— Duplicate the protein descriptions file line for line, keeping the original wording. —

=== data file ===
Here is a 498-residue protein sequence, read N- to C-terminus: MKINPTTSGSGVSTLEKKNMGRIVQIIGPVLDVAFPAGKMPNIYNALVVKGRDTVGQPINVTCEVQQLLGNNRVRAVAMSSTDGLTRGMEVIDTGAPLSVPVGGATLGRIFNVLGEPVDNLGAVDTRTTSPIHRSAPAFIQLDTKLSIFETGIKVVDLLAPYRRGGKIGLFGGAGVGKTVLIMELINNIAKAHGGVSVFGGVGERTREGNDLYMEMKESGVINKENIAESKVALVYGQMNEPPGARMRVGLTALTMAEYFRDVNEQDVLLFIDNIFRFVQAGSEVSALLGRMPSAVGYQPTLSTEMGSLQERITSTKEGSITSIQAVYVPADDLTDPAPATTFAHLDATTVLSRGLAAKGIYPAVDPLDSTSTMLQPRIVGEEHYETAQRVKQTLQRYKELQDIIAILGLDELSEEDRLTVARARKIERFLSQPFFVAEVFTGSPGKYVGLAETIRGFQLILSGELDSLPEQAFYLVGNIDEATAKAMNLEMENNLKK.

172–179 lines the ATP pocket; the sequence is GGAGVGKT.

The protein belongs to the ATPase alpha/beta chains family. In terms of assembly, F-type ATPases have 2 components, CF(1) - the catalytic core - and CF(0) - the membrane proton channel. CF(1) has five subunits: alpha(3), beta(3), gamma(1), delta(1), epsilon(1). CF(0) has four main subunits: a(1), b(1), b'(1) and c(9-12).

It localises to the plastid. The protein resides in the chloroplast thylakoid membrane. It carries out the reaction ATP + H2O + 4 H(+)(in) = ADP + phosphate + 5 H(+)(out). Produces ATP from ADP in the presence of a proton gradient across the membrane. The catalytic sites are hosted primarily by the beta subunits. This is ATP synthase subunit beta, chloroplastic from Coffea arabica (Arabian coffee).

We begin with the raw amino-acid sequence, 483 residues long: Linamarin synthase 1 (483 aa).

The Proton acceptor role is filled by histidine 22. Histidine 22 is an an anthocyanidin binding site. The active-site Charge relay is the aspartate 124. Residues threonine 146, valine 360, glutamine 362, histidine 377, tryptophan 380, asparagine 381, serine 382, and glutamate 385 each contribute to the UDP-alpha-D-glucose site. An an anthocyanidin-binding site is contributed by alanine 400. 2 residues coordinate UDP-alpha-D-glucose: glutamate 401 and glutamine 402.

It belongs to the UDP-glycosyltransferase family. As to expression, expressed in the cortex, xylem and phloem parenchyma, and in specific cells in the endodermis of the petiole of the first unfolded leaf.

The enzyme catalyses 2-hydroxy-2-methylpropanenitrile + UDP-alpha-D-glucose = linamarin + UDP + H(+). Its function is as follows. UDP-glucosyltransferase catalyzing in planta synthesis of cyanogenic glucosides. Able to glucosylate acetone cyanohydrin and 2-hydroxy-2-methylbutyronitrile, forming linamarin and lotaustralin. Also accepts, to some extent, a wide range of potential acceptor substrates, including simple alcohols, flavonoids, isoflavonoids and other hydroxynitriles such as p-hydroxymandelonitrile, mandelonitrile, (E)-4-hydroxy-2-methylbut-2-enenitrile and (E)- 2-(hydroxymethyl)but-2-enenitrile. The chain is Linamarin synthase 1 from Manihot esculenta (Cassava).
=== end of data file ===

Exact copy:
Here is a 498-residue protein sequence, read N- to C-terminus: MKINPTTSGSGVSTLEKKNMGRIVQIIGPVLDVAFPAGKMPNIYNALVVKGRDTVGQPINVTCEVQQLLGNNRVRAVAMSSTDGLTRGMEVIDTGAPLSVPVGGATLGRIFNVLGEPVDNLGAVDTRTTSPIHRSAPAFIQLDTKLSIFETGIKVVDLLAPYRRGGKIGLFGGAGVGKTVLIMELINNIAKAHGGVSVFGGVGERTREGNDLYMEMKESGVINKENIAESKVALVYGQMNEPPGARMRVGLTALTMAEYFRDVNEQDVLLFIDNIFRFVQAGSEVSALLGRMPSAVGYQPTLSTEMGSLQERITSTKEGSITSIQAVYVPADDLTDPAPATTFAHLDATTVLSRGLAAKGIYPAVDPLDSTSTMLQPRIVGEEHYETAQRVKQTLQRYKELQDIIAILGLDELSEEDRLTVARARKIERFLSQPFFVAEVFTGSPGKYVGLAETIRGFQLILSGELDSLPEQAFYLVGNIDEATAKAMNLEMENNLKK.

172–179 lines the ATP pocket; the sequence is GGAGVGKT.

The protein belongs to the ATPase alpha/beta chains family. In terms of assembly, F-type ATPases have 2 components, CF(1) - the catalytic core - and CF(0) - the membrane proton channel. CF(1) has five subunits: alpha(3), beta(3), gamma(1), delta(1), epsilon(1). CF(0) has four main subunits: a(1), b(1), b'(1) and c(9-12).

It localises to the plastid. The protein resides in the chloroplast thylakoid membrane. It carries out the reaction ATP + H2O + 4 H(+)(in) = ADP + phosphate + 5 H(+)(out). Produces ATP from ADP in the presence of a proton gradient across the membrane. The catalytic sites are hosted primarily by the beta subunits. This is ATP synthase subunit beta, chloroplastic from Coffea arabica (Arabian coffee).

We begin with the raw amino-acid sequence, 483 residues long: Linamarin synthase 1 (483 aa).

The Proton acceptor role is filled by histidine 22. Histidine 22 is an an anthocyanidin binding site. The active-site Charge relay is the aspartate 124. Residues threonine 146, valine 360, glutamine 362, histidine 377, tryptophan 380, asparagine 381, serine 382, and glutamate 385 each contribute to the UDP-alpha-D-glucose site. An an anthocyanidin-binding site is contributed by alanine 400. 2 residues coordinate UDP-alpha-D-glucose: glutamate 401 and glutamine 402.

It belongs to the UDP-glycosyltransferase family. As to expression, expressed in the cortex, xylem and phloem parenchyma, and in specific cells in the endodermis of the petiole of the first unfolded leaf.

The enzyme catalyses 2-hydroxy-2-methylpropanenitrile + UDP-alpha-D-glucose = linamarin + UDP + H(+). Its function is as follows. UDP-glucosyltransferase catalyzing in planta synthesis of cyanogenic glucosides. Able to glucosylate acetone cyanohydrin and 2-hydroxy-2-methylbutyronitrile, forming linamarin and lotaustralin. Also accepts, to some extent, a wide range of potential acceptor substrates, including simple alcohols, flavonoids, isoflavonoids and other hydroxynitriles such as p-hydroxymandelonitrile, mandelonitrile, (E)-4-hydroxy-2-methylbut-2-enenitrile and (E)- 2-(hydroxymethyl)but-2-enenitrile. The chain is Linamarin synthase 1 from Manihot esculenta (Cassava).